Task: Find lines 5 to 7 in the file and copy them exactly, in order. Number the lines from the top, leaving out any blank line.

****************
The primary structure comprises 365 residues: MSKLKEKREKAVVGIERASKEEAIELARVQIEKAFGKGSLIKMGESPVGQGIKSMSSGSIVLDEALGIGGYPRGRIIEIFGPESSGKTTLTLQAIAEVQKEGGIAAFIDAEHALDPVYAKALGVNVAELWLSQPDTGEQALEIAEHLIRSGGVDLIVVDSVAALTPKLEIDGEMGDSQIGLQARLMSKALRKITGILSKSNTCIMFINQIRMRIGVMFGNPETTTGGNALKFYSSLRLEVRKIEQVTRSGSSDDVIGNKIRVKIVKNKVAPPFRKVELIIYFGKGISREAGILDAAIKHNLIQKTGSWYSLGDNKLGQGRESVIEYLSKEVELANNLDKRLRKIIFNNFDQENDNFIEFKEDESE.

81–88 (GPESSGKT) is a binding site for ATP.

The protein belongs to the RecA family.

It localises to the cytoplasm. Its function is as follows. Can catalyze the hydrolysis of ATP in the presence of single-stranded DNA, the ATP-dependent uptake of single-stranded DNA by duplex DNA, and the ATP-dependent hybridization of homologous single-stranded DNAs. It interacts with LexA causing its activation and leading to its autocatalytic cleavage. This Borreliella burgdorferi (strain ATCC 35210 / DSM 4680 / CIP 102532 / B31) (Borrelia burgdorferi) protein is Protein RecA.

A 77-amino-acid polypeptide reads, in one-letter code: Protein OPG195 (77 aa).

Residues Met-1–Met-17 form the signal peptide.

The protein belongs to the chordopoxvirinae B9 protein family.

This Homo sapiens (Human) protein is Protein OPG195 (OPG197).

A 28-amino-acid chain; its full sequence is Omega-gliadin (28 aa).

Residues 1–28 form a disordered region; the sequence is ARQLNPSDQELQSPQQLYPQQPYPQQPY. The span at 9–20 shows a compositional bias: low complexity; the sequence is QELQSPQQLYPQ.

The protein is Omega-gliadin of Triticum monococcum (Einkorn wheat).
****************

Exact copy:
A 77-amino-acid polypeptide reads, in one-letter code: Protein OPG195 (77 aa).

Residues Met-1–Met-17 form the signal peptide.

The protein belongs to the chordopoxvirinae B9 protein family.